573 Words3 Pages

Can Kindergartners do fractions?
Landri Wienecke
Math 3303
Julie Cwikla. (2014). Can Kindergartners Do Fractions?. Teaching Children Mathematics, 20(6),
354-364.http://doi.org/10.5951/teacchilmath.20.6.0354
Can Kindergartners Do Fractions?
Julie Cwikla
Do prekindergarten students describing and illustrating their attempts at fair-sharing tasks exhibit a spontaneous understanding of fractions prior to formal instruction? This researcher shares her findings.
This article is very interesting. The article came about when Julie Cwikla wanted to investigate children’s understanding and make observations about the precurricular partitioning nations that children bring to our attention. The observation was taken over 3 year 8 month olds to 6 years and 6 month olds. During this study Cwikla also observed that levels*…show more content…*

The main topic that I thought was interesting is the mathematical language that they use in the experiment. In using the correct mathematical language the three students Ashley, Olivia, and Tyler were all able to show the problem they were being asked by drawing it out. They had a hard time with explaining it verbally. Giving the students the ability to have the freedom to draw the picture on their own gives them the ability to have a better understanding of the problem. I also agree with Cwikla when she tells about the precurricular understanding. In this she states you as a teacher should encourage the children to include mixed numbers and be able to carry on a conversation about the problem given. The younger students were able to look at a picture and tell what was going on in the picture and tell the observer what they can see. Most were able to identify the fraction and tell that there were some left over and some were being taken away. The younger students were also able to use more mathematical language than the older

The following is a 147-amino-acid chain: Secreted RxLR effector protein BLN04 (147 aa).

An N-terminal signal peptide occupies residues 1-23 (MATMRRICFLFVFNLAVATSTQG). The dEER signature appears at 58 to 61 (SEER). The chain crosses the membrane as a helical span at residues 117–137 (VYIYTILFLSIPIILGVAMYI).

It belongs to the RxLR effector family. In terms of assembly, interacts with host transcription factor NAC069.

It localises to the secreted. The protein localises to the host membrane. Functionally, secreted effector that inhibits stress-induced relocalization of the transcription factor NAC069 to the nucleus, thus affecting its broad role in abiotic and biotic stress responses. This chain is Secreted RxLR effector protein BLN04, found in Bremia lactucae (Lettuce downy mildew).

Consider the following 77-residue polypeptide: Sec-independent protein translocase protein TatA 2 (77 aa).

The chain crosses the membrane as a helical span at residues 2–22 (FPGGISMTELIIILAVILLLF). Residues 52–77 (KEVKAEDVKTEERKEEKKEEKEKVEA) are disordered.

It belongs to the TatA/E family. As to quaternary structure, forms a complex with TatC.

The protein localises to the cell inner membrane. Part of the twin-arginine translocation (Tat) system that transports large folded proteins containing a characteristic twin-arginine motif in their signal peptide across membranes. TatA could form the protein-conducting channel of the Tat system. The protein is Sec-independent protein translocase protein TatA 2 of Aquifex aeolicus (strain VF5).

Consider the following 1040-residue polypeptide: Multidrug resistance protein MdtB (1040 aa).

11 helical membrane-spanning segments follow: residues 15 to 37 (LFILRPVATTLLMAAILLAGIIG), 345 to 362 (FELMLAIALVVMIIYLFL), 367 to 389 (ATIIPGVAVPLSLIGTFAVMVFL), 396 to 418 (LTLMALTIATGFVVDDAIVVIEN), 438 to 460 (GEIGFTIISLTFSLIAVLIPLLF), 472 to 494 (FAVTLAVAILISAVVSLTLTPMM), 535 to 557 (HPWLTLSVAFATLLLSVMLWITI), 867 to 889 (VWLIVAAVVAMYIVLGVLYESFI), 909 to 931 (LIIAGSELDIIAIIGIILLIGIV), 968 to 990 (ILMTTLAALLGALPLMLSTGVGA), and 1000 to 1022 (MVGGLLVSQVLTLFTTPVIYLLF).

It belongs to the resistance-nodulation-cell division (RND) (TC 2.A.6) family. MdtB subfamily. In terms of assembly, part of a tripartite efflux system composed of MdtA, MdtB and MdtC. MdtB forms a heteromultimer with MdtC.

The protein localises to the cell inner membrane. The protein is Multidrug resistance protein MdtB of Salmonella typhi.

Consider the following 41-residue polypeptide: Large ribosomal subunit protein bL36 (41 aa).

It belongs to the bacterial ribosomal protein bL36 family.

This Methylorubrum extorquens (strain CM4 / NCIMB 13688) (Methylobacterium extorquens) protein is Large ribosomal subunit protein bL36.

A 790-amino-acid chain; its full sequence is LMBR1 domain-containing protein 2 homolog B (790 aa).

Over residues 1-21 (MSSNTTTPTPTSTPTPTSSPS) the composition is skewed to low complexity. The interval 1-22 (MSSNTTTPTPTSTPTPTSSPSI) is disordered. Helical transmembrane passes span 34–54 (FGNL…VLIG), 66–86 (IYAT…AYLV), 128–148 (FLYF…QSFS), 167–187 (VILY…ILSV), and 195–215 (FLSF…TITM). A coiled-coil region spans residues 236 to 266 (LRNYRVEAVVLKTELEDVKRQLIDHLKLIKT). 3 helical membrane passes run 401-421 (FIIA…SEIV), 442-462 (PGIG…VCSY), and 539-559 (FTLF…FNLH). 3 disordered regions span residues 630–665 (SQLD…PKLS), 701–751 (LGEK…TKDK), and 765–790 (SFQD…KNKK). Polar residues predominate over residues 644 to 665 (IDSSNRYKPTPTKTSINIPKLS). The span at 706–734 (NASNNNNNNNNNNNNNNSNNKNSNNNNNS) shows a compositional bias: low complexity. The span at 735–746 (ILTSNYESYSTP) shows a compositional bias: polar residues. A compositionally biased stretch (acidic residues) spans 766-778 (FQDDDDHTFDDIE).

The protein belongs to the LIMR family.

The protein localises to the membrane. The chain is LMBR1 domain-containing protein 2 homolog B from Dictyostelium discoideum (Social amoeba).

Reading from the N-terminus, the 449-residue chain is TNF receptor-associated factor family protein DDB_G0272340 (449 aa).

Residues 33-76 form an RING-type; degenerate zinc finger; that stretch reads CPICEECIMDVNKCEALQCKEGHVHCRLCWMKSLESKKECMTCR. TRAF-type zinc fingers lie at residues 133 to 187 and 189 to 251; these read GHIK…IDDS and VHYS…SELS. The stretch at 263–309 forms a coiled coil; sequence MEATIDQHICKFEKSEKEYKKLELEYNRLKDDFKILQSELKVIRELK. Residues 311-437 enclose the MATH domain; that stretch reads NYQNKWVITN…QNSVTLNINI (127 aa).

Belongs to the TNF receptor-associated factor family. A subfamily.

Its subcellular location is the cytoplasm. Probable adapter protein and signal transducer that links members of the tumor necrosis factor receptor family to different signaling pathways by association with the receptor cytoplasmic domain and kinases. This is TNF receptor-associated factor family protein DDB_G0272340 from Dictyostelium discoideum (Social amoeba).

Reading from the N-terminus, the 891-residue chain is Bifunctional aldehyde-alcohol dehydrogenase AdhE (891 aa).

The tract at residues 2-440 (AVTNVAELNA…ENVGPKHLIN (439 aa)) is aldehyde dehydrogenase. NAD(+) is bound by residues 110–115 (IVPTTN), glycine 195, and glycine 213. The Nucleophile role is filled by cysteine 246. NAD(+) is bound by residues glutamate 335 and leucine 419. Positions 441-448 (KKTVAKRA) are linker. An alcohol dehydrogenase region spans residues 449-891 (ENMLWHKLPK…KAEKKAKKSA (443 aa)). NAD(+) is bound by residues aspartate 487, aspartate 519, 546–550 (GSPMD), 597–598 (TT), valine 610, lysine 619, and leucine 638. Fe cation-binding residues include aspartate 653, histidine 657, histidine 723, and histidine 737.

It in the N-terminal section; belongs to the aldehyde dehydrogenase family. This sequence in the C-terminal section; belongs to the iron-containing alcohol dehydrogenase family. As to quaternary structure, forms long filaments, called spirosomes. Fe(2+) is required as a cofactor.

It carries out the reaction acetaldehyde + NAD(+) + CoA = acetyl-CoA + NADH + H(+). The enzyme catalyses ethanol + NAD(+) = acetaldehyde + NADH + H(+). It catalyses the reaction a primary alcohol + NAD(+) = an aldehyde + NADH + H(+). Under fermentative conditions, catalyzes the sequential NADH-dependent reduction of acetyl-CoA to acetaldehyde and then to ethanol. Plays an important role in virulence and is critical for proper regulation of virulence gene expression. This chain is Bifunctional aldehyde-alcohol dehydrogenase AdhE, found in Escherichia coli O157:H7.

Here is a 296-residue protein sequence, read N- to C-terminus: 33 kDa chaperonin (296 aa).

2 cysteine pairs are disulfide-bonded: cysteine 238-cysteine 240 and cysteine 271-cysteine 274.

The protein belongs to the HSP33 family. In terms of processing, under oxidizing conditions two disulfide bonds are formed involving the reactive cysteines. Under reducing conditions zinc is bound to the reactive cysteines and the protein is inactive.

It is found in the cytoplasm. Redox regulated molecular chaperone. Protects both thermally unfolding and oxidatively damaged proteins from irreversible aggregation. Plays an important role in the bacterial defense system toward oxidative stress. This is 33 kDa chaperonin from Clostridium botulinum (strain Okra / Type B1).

The main topic that I thought was interesting is the mathematical language that they use in the experiment. In using the correct mathematical language the three students Ashley, Olivia, and Tyler were all able to show the problem they were being asked by drawing it out. They had a hard time with explaining it verbally. Giving the students the ability to have the freedom to draw the picture on their own gives them the ability to have a better understanding of the problem. I also agree with Cwikla when she tells about the precurricular understanding. In this she states you as a teacher should encourage the children to include mixed numbers and be able to carry on a conversation about the problem given. The younger students were able to look at a picture and tell what was going on in the picture and tell the observer what they can see. Most were able to identify the fraction and tell that there were some left over and some were being taken away. The younger students were also able to use more mathematical language than the older

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